I was shy as a kid, but once I got comfortable in a situation I become effervescent, telling jokes and putting on plays and grappling to be the center of whatever group I was in. But underneath the bobbing blonde ponytail and freckled smile, anxiety coursed through my veins.
I panicked when my Mom was late to pick me up from school. I was certain she had been in a car crash and died. When my Dad traveled for work, I waited for the phone on the wall to ring, letting us know he’d landed safely. As the minutes ticked by, images of airplanes hurling towards the ground flashed in my mind. I didn’t worry too much about my little sister. Her death didn’t seem feasible - she was usually tagging along with me and my friends, more a source of annoyance than anxiety.
My shyness disappeared, replaced by a friendly and warm persona, but my anxiety didn’t. I now stare at my smart phone when my husband travels, waiting for that text bubble that lets me know his plane landed. My anxiety makes me side-eye the guy at the movie theater wearing a long dark jacket. It makes me get halfway down the stairs from my fifth floor apartment then run back to make sure I turned off the stove, which I hadn’t even used that day. Anxiety makes it hard to listen to those invaluable gut instincts, clouding what to trust and what to ignore. It masks that sacred inner voice.
Anxiety can warp your world view. It can cause you to become paranoid and disoriented. It can consume you, like when I’m standing in the subway station watching the train come roaring towards me, and I think about someone pushing me in front of it. Or me jumping. Or scariest of all, pushing the person next to me. How quick and easy that would be. The only thing that separates me from a catastrophic life-altering event is a one second impulse – a single movement made by me or someone around me. We have so much power to change everything in a breath. The power and possibilities are overwhelming. They spread out in front of me, the millions of paths all leading to different outcomes and emotions and experiences. And then the train comes to a halt and I step inside, leaving my fears on the subway platform.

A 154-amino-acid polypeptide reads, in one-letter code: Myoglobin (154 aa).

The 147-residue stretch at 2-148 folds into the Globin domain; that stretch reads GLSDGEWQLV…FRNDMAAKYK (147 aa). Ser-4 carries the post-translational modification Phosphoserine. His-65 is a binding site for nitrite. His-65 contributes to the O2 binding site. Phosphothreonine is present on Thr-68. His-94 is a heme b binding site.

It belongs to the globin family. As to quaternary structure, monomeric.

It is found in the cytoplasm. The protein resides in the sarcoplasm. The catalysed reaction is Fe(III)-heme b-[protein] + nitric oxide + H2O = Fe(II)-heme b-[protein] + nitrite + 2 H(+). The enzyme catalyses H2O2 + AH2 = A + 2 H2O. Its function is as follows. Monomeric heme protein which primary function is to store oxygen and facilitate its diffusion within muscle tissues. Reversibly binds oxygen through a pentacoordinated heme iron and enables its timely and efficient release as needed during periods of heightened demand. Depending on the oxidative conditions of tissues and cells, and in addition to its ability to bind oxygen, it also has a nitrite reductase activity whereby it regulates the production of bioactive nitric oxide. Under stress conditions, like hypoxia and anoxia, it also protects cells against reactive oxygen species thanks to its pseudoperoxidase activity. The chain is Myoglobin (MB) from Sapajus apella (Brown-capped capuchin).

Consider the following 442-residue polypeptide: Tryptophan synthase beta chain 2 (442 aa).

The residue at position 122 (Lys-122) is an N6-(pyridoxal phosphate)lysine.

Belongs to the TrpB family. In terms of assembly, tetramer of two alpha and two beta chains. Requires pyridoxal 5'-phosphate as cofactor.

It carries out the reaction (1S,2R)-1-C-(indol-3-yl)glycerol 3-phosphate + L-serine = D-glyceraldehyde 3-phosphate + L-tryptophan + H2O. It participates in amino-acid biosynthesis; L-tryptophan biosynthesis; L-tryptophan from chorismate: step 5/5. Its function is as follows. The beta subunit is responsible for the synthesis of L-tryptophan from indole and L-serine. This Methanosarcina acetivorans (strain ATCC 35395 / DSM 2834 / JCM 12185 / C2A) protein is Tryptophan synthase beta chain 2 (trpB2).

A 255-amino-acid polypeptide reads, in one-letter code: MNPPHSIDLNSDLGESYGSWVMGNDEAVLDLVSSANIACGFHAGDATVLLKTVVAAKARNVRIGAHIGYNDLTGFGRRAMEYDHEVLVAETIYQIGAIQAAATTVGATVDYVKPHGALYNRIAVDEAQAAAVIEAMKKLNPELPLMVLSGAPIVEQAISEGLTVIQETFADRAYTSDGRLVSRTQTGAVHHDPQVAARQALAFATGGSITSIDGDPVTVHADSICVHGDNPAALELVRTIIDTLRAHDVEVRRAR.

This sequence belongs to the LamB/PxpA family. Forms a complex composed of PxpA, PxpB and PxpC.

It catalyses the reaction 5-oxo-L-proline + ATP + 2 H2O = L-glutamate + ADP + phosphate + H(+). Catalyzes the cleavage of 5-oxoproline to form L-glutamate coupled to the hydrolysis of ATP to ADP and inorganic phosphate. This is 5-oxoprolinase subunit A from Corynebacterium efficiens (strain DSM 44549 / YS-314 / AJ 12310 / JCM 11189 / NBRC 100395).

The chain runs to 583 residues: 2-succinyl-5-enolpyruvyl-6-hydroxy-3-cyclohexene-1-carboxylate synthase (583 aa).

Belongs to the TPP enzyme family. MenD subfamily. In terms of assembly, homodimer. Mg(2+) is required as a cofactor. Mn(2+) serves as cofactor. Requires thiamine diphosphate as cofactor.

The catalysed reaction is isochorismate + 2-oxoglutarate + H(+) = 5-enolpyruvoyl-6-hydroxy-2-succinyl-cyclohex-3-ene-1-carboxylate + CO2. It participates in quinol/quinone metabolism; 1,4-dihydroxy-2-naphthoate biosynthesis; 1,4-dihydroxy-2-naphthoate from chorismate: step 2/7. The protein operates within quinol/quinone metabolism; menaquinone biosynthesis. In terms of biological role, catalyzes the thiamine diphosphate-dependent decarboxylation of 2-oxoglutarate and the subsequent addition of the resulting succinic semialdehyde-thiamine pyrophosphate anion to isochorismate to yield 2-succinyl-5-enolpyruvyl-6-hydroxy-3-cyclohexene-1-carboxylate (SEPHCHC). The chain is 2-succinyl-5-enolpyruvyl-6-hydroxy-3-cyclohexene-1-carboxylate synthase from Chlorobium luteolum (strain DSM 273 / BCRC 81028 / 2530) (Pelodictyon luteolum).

I know deep down I’m not going to jump, push, or be pushed in front of a moving train and that my stove is not on, but a big part of the phenomenon of anxiety is the power we possess and the power we don’t possess. Every thought and every action yields something. With every movement and choice, we alter our life in one way or another. Are we on a predetermined path, or does every split second decision alter our final destination? Does praying make a cosmic difference? Are we masters of the universe, its puppets, or its partners?
Most of us ask these questions at points throughout our lives. But they are so huge, so overwhelming, and so terrifying and humbling to consider, that it’s often easier to silence them and focus on our day-to-day lives. How we are doing at work. If our friends like us enough. If we are good enough parents, spouses, employees, and dog-owners. What we are going to wear to our cousin’s wedding. And then something happens to bring this questions back to the surface.
And often that thing is a life-shattering, world-upheaving, gut-wrenching event.